Copyright © Reed Business Information, a division of Reed Elsevier Inc. All rights reserved. --This text refers to the Hardcover edition.

From Booklist

Mixing pathos and comedy in equal measure, Tropper (Everything Changes, 2005) tells the story of "slim, sad, and beautiful" Doug Parker. A year after his wife Hailey's death in a plane crash, 29-year-old widower Doug is still grieving heavily and has abandoned all pretense at civility and discretion. When people ask him how he's doing, he makes the mistake of actually telling them the truth, which inevitably includes a catalog of his antidepressant medications and his ongoing nightmares. Yet people keep making demands on him: his sweet, emotionally bereft stepson wants Doug to adopt him; Doug's twin sister, Claire, wants to set him up on a series of blind dates; and his agent is pressuring him to write a book as a spin-off of his wildly popular magazine column on mourning, but Doug refuses to become the "poster boy for young widowers." With superb comic timing, Tropper keeps the sappiness at bay by juxtaposing tender scenes that often feature Doug's reminiscences about meeting and marrying his wife with very funny, often vitriolic dialogue. Wilkinson, Joanne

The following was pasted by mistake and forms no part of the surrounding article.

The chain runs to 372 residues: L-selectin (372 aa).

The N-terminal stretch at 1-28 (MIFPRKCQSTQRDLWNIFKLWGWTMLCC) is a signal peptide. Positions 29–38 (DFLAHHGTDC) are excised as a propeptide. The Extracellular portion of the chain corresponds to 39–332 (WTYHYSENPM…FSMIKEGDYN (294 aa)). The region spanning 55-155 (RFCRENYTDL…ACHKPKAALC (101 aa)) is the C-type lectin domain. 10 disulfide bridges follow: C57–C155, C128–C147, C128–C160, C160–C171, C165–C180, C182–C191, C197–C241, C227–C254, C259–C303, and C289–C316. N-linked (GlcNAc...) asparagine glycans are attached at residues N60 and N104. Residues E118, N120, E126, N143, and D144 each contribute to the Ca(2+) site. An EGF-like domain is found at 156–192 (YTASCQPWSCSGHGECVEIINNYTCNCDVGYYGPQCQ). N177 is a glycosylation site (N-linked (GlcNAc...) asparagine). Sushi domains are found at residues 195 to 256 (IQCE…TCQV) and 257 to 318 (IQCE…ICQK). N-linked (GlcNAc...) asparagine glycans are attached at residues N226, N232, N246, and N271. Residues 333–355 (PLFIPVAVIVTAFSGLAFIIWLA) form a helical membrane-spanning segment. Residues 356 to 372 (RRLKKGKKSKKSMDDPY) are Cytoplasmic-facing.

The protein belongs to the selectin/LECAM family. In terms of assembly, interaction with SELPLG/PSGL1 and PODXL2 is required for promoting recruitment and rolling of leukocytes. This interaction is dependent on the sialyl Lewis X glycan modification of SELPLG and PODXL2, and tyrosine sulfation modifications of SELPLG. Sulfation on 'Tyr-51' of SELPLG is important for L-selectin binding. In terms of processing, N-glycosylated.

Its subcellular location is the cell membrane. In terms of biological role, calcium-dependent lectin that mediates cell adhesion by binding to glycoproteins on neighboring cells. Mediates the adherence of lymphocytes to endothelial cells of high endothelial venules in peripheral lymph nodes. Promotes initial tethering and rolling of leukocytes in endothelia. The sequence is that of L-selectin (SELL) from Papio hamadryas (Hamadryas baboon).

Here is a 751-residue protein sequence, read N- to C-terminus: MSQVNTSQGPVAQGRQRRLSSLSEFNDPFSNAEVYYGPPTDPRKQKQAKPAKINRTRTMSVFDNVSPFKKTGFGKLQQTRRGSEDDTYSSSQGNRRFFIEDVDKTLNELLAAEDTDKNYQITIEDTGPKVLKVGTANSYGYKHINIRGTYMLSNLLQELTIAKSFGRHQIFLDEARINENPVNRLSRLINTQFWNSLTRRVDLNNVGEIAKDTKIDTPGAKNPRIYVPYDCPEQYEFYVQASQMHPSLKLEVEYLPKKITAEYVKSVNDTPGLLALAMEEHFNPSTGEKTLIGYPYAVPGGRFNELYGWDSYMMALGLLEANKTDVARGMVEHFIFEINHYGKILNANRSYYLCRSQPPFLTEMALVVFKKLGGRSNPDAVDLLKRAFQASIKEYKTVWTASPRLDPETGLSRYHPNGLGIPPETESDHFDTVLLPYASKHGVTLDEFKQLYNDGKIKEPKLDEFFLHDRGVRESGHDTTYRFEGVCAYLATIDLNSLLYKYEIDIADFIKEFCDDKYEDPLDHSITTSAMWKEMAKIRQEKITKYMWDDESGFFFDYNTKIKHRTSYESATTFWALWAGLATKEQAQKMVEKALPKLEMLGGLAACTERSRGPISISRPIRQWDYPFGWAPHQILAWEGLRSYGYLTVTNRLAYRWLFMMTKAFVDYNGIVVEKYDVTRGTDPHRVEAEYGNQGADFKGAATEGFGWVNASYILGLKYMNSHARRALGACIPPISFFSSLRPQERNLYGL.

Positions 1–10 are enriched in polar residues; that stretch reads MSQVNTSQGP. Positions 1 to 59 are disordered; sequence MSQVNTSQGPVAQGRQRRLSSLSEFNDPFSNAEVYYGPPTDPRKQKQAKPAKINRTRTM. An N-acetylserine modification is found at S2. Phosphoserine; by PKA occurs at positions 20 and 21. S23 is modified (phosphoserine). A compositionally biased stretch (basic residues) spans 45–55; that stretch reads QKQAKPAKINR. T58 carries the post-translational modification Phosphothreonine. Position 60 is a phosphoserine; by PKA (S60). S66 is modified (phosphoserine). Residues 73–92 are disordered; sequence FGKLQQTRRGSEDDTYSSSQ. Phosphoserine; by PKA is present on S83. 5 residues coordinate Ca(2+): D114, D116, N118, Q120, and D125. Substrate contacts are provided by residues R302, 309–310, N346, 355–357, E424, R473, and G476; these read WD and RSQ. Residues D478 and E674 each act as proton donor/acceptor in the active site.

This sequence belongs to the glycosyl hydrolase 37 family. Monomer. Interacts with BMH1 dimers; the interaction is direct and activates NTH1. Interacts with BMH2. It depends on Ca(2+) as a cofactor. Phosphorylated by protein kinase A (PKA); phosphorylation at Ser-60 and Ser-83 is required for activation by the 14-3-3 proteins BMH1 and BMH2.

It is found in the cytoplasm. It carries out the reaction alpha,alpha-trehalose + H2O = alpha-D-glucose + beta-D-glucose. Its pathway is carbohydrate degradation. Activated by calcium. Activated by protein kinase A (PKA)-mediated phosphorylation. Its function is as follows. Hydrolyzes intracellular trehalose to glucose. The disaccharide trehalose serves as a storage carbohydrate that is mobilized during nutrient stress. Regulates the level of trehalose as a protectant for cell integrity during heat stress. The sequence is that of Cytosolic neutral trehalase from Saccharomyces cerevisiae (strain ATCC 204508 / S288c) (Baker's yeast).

Copyright © American Library Association. All rights reserved --This text refers to the Hardcover edition.

More About the Author

Jonathan Tropper is the author of How to Talk to a Widower, Everything Changes, The Book of Joe, and Plan B. He lives with his family in Westchester, New York, where he teaches writing at Manhattanville College.